Wednesday, August 8, 2018

Pushing Thirty by Necole Ryse


Pushing Thirty by Necole Ryse
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29-year-old viral TV blogger Zaahira Ramsey has it all, except peace. She’s built a fortress of protection around her heart as big as her coily hair. But when Chris Samuels enters her life, ready to unpack everything she’s been carrying, will she put up a fight? Or will the scrappy know-it-all fold under the pressure? 

Camille Downing has lived most of her 29 years in the shadows of other people. As a top-notch executive assistant, she makes the impossible possible while taking none of the credit. But when she meets flashy and outgoing Jemel Jones, he makes her question why she’s been constantly selling herself short. Can she let go? Or will he push her too far out of her comfort zone? 

Terry Baldwin can’t even. With three kids under her belt at 29, and a husband who acts like child number four, she’s slowly losing her mind. With her family falling apart at the seams, Terry decides to get a job. Can she be a full-time employee and mother? Or will the weight of adulting finally send her over the edge?
Review + Rating
3.5 out of 5 stars
*A special thanks to the author for this review copy.*
Girlfriends meet Sex and The City in this relatable, and realistic tale of three women on the cusp of turning thirty-trying to figure out this thing called life. 

I'm newly in my dirty thirties. I would tell you how old I am, but then I'd have to kill you. 

Without giving my version of a recap of the blurb to this novel as I'm known to do, I will get right down to it. 

Zaahira was immediately the hardest to like. Though I admired her celebrity YouTube star status, in a lot of scenes--she doesn't come off very likable. There was just something off about her behavior towards Chris (I'm jumping ahead a little) that I found both disheartening and inexplicable. She did eventually make amends (in my eyes) and I was glad to see it. I was almost tempted to completely, well partially write her off.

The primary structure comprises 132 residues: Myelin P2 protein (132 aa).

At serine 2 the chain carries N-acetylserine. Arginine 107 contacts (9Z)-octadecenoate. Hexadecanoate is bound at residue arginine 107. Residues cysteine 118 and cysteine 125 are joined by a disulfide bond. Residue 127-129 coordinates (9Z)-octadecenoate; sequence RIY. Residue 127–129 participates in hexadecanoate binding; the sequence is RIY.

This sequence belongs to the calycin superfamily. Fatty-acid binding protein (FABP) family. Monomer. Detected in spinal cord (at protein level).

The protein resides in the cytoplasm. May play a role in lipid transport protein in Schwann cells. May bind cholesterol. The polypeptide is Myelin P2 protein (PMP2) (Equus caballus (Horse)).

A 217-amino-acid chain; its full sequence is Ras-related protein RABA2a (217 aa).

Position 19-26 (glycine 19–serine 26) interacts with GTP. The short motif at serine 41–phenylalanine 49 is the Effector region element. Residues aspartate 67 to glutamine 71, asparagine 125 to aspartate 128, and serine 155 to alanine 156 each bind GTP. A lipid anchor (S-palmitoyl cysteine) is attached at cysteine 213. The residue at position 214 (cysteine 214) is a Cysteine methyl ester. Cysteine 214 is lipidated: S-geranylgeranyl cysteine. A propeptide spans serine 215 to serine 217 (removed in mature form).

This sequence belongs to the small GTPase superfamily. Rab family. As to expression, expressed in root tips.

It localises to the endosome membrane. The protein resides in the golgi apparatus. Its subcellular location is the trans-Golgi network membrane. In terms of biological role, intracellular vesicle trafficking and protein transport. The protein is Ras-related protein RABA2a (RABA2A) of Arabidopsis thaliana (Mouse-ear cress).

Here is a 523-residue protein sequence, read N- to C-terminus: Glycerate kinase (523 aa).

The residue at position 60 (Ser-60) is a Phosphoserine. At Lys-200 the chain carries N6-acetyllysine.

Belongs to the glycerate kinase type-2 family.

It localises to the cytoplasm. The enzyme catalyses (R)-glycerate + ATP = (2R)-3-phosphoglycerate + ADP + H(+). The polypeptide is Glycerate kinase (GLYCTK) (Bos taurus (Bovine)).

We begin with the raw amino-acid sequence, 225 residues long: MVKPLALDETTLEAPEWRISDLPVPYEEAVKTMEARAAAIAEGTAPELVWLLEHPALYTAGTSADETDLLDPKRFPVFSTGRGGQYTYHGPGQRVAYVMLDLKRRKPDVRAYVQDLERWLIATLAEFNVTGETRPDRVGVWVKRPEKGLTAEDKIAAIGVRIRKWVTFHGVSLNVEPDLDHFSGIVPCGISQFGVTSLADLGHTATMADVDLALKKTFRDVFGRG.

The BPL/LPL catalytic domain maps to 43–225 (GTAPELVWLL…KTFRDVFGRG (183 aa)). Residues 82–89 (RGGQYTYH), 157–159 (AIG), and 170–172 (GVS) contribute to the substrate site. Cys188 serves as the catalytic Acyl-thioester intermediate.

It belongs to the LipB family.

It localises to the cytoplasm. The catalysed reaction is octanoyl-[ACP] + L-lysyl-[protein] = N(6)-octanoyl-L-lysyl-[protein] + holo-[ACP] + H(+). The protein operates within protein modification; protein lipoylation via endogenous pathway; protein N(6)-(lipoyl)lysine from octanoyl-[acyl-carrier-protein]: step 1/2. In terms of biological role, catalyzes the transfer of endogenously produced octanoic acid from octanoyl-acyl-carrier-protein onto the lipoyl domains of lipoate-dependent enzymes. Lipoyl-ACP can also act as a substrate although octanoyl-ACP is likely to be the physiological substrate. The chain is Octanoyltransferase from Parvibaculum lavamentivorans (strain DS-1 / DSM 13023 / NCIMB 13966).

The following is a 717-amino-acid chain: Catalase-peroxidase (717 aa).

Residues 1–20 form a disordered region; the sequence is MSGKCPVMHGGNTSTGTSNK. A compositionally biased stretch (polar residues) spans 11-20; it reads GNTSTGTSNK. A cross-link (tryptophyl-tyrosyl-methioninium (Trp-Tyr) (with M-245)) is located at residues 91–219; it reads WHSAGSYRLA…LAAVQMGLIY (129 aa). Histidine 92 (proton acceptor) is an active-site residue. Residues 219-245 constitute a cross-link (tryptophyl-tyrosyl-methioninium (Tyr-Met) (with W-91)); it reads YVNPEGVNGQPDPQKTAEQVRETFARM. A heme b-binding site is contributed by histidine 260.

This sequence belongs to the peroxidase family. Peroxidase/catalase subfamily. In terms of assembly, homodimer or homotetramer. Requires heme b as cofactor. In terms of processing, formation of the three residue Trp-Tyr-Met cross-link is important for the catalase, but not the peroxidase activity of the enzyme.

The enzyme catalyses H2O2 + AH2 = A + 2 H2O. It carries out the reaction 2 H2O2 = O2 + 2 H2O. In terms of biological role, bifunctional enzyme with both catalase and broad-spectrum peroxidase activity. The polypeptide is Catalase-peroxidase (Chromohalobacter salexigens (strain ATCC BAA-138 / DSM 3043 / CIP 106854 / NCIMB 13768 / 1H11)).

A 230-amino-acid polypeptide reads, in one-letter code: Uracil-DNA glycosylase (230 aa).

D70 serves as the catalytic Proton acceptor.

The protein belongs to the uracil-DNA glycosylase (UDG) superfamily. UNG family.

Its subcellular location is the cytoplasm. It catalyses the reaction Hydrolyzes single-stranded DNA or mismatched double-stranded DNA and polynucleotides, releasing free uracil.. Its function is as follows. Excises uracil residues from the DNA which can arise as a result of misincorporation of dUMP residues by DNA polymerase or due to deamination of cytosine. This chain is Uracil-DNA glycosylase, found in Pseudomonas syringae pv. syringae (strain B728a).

I did however like that she was this black girl nerd--who wasn't really outgoing but built up this huge following online, just being her blerd self. As an introvert, I liked that she found a way to still build up a name for herself while not being as outgoing as one would expect someone like her to be. It gave me hope, it gives me hope. 

Camille was probably the most relatable--mostly because she was in a work situation that I found closely reflected my own. Not because I'm a boss chick in the making or anything--(at least not yet) but in her dealings with the overzealous, shine stealing colonizer she dealt with on a daily basis. 

She was making a name for herself but scared to find herself in the actual limelight, unsure of whether or not she deserved or could handle it.

She wasn't looking for love but found it in a man that was both attractive--and confidently pursuant. 

Terry. Terry is probably the most relatable to a lot of young mothers. Terry is struggling to be a mother of three before thirty. Having recently had a baby--her body is in a place it shouldn't be at her age, and not only that she has no life outside of being a mother and wife--and it's not as satisfying as it once was. I felt for Terry because I know what it's like to just want to figure things out, all the while feeling like no one gets it, or you. 

The guys in this book were pretty tame but very likable--and admirable.

Chris was definitely my favorite. He was  kind and patient--the kid was Jesus. He was turning cheeks, fixing relationships, and wooing everyone he came across--men and women alike.

He was ridiculously patient with Zaahira who often acted out of emotion and not heart. He was sweet and just the kind of guy that Zaahira needed, hell I need. 

Jemel is the kind of guy you often find in romance novels. He's a womanizer of sorts, he's attractive, and he's very confidant. What sets him apart is his determination to get to know Camille, which completely counteracts with his known womanizer status.

Terry's husband was adorable at first, but he did start to piss me off. His lack of presence and lack of understanding made him hard to like for a while, until he redeemed himself--which if he didn't, I would have had some hands on the ready for him.

I know I'm going on a bit about the characters but their journey and development is the biggest part of this novel and quite frankly the most enjoyable part of it.

The journey into adult hood is tough, but it's also amazing and Ryse captures all of these painstaking details with accuracy, humor, and sass.

Told in alternating points of view, readers will be taken in by romance, the life--the setbacks, the set ups, the glow ups, the frustrations, and the laughs--you'll be taken on a ride. It's a slow descent but once it takes off, it's a ride you'll get to the end of, and want more. 

Ryse has a dry sense of humor, that is perfectly captured in the voices of her characters. It's unintentionally humorous--while maintaining it's mature seriousness.

It's a perfect blend, of some of our favorite things--and it cements Ryse as an author to watch.

A great read for those of us that don't have a single f'in clue what we're doing in life, because you're not alone. Not at all.

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